After a year of preparation, I started my rental property journey in mid 2019 with the purchase of a single family home in Alabama.
It’s a cute 3-bedroom, 1-bath house in a working class area of Birmingham, purchased for about $92,000. While a modest beginning to my rental empire, I celebrated it’s purchase nonetheless.
Stay tuned in a few weeks when I’ll post an update about how the property is doing, and how my empire is growing.
A learning experience
Buying a rental property was a completely different experience than buying a primary residence. I learned a lot and made some mistakes as well.
I plan to bring my learning with me to my next acquisition. But along the way, I also hope to share my experiences with you.
“Curb appeal” refers to the attractiveness of a house when viewed from the street. Here is why curb appeal matters, even for rental properties.
Plain house or ornate house?
Some argue that plain rental houses are better than ornate rental houses. These people say that plain houses = less maintenance costs.
I’ve listened to a few podcasts in which an investor states, “Give me a box with windows any day over a fancier house that breaks all the time!”
These folks certainly could be right that a plain home has less material maintenance costs. But I think there are still a number of ways that curb appeal will actually make your rental more profitable, despite potentially higher upkeep costs.
Pride of ownership
Pride of ownership is a win-win for both investor and tenant.
A rental house that is more attractive will engender more pride of ownership on the part of the investor. This may lead to a rental home that is maintained to a higher standard than an uglier home.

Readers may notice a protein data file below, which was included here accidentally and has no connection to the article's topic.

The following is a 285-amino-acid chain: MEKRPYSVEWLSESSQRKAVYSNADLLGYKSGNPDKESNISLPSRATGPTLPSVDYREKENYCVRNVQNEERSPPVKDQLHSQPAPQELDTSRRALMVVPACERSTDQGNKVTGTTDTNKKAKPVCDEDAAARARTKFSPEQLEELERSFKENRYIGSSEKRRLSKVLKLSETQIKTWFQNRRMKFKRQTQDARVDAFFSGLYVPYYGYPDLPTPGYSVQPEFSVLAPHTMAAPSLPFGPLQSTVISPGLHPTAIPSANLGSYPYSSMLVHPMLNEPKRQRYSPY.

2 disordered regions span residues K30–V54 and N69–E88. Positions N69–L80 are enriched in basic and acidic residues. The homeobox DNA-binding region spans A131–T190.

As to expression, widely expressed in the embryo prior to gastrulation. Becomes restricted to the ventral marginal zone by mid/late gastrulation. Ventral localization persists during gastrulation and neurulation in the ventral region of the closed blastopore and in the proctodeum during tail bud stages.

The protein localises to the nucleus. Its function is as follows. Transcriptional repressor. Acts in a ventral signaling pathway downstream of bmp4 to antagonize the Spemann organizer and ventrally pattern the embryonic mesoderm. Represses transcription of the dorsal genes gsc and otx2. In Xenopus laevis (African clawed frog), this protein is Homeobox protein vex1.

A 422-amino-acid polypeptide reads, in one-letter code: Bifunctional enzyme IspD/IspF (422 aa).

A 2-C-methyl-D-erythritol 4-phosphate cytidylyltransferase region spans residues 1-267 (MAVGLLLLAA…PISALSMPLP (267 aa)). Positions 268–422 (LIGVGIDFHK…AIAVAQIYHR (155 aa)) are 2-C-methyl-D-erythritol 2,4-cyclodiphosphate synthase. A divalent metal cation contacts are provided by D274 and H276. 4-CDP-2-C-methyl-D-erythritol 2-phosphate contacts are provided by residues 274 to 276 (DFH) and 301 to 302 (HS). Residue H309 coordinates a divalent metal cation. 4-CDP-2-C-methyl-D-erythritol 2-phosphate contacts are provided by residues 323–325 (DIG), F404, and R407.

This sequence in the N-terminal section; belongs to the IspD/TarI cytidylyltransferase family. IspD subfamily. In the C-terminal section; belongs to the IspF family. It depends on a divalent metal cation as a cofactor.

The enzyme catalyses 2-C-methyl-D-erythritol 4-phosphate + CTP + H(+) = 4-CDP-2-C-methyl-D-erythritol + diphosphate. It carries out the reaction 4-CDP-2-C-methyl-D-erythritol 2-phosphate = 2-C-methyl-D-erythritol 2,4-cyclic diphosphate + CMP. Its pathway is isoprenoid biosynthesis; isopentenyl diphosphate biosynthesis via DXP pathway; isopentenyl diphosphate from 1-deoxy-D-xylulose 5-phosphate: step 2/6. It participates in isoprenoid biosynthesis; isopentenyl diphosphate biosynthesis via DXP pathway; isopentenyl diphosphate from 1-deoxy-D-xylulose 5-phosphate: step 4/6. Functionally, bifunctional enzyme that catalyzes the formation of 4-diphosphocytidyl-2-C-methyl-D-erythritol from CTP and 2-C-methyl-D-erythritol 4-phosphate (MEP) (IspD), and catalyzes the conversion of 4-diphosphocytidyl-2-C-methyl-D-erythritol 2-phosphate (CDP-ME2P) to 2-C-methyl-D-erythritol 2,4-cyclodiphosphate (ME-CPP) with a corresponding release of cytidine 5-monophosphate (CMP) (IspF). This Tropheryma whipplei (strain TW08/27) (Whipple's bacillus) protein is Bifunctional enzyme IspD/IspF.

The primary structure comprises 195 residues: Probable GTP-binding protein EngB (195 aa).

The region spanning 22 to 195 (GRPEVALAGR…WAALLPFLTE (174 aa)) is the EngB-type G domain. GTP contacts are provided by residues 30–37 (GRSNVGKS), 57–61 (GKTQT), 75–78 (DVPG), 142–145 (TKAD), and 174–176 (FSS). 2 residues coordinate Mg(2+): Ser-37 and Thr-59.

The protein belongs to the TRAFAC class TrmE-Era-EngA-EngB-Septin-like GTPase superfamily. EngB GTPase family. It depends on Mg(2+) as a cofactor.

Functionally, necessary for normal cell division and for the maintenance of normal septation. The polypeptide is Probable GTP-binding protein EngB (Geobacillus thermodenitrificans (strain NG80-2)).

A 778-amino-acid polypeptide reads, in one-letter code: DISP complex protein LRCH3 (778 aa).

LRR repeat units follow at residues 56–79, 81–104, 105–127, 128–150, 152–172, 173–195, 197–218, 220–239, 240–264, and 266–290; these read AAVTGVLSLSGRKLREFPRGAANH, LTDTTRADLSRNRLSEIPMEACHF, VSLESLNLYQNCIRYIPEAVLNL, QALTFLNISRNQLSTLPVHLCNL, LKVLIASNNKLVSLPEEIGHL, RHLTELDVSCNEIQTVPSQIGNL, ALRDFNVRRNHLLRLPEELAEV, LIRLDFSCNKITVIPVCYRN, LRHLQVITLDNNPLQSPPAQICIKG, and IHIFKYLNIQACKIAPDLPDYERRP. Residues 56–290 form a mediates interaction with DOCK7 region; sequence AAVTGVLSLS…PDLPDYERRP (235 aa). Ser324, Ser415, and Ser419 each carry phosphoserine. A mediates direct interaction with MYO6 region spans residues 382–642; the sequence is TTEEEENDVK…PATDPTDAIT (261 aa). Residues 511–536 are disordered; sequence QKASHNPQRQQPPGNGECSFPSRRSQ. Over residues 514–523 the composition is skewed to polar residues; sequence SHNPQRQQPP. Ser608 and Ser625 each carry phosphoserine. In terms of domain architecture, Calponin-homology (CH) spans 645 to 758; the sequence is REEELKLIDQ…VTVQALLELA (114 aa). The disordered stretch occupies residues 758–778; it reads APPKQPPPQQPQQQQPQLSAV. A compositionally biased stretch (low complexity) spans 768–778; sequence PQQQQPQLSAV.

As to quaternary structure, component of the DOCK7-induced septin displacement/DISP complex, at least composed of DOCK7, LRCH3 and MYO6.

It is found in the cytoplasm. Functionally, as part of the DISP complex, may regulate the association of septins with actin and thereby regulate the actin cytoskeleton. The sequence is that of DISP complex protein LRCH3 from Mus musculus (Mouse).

A nicely maintained home will attract better quality tenants, who will hopefully share in the pride of ownership as well. This can translate to a cleaner home with less holes in the walls and stains on the carpet. All of this then translates to less turnover costs in between tenants, and more profit for you, the investor.
Most tenants shop for rental homes online, where attractive photos are an important tool to lead more tenants to your doorstep. A great picture of your appealing rental home therefore leads to more tenant interest and less vacancy in between tenants.
Vacancy is the cash-flow crushing bane of all investors. So less vacancy equals more profit.
The exit strategy
What are your goals as an investor? Do you intend to keep your rental homes until you die, and then pass it down to your heirs? Perhaps you want to do a 1031 exchange to trade your property, tax free, for another real estate investment? Or maybe you envision selling your rental home to a homeowner to reap the rewards of accumulated equity and appreciation?
If you never intend to sell or trade your rental house, perhaps curb appeal isn’t as important. Similarly, if you only intend to sell the house to another investor, perhaps he or she will not care about looks.
But someone shopping for a primary residence will likely care more about curb appeal, just like you. More curb appeal means a higher offer price, and again, more profit for you.
While a more “attractive” house may take a bit more money to maintain than a “plain-Jane” type of rental property, I’d argue that the benefits of curb appeal more than make up for those costs. From less turnover costs and vacancy to better exit strategies, a rental home with curb appeal is a more profitable investment.
What do you think about curb appeal in a rental home? Comment below, share, and subscribe!